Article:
The general election has been called, which means wall to wall coverage for the next month or so. The media, of course, set a loaded agenda by telling two stories from the off - on one hand geekishly analysing every pause taken, backdrop chosen and hair trimmed, whilst on the other groaning in anticipation of the fatigue and ennui of the whole thing.
There are, as always, two elections - one for style and one for substance - and every indication this morning is that all parties recognise that style is the more important attribute. Policy has to be packaged, arguments made to fit the bite size chunks on the news, politicians groomed like dogs at a show and a buoyant sense that we're are at an unmissable moment of history maintained.
David Cameron cleverly launched his campaign with immaculate timing, undercutting Gordon Brown's official announcement in Downing Street, by a matter of minutes. He stood on a South Bank soap box, surrounded by activists and with the Houses of Parliament in the background. The whole thing called to mind both Julius Caesar engineering a way to cross the Thames and Henry V at Harfleur. It also of course, despite the fact he's been an MP since 1997, gave a sense of distance from recent scandals. A very, very posh rebel. Robin Hood was an aristocrat, after all. If they can maintain such slick stage management and strong narrative hints the Tories could leave Labour for dead in a few days.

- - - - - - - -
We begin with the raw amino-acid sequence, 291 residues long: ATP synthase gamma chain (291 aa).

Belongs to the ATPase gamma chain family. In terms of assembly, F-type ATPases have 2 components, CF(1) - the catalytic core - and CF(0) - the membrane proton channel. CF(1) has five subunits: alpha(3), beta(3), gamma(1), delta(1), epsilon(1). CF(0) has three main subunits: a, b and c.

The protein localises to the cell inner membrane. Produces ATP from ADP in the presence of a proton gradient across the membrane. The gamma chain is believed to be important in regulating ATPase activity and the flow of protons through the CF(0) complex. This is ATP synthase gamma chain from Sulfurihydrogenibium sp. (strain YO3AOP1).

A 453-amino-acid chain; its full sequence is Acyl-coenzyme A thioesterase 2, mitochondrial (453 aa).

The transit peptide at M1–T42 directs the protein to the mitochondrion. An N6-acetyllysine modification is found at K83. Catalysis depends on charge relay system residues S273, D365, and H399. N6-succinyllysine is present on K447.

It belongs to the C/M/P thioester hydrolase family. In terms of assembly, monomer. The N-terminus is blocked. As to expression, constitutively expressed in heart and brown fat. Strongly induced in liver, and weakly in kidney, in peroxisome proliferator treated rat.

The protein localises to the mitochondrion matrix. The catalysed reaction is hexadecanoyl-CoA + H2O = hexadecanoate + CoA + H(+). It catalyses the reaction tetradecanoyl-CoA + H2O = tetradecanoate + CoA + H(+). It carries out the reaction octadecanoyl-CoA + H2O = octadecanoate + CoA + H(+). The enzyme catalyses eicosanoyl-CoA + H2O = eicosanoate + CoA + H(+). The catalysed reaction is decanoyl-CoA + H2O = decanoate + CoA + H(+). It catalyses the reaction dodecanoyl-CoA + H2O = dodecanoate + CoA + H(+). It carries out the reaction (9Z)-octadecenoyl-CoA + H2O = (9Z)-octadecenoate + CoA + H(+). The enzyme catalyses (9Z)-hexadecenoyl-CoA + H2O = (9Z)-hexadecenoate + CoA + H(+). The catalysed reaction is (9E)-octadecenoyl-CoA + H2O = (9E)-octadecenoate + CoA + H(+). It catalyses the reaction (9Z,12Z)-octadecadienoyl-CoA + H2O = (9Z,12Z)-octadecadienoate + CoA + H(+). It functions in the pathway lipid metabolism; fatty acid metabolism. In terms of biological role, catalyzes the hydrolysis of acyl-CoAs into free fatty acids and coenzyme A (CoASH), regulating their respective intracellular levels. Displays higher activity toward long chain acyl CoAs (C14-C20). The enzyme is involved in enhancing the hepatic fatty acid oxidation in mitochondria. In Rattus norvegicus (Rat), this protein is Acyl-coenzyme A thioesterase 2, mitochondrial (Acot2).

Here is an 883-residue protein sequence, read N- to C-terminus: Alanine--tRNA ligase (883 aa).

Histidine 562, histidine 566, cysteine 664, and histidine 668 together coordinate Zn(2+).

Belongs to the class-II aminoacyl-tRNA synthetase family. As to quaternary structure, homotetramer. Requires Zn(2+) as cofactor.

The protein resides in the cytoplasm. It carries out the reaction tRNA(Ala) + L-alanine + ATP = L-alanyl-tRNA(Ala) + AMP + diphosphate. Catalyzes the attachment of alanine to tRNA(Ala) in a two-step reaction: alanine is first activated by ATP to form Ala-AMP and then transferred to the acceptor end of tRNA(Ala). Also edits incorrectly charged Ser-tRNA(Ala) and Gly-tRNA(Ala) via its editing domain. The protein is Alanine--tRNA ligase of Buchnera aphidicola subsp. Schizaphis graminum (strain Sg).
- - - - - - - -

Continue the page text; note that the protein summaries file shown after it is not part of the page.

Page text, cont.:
No party will release a manifesto for a week, but the way the hacks and MPs circled each other in mutual need on Parliament green this morning, suggests that this will be a side show.
Off the leaders went Cameron to a hospital in Birmingham, Brown to a supermarket in Kent and Lib Dem Nick Clegg, who provided he plays a straight bat and doesn't cave in to the bigger parties, has a lot to gain this time out, to pound the streets of Watford.
I hope in a few days, once the initial excitement dies down, we'll be able to look at how the parties see our economic future rather than posturing in the moment, but for now the screens are filled with vain bonhomie and a desperate sense of self-control needed so as not to be caught off guard.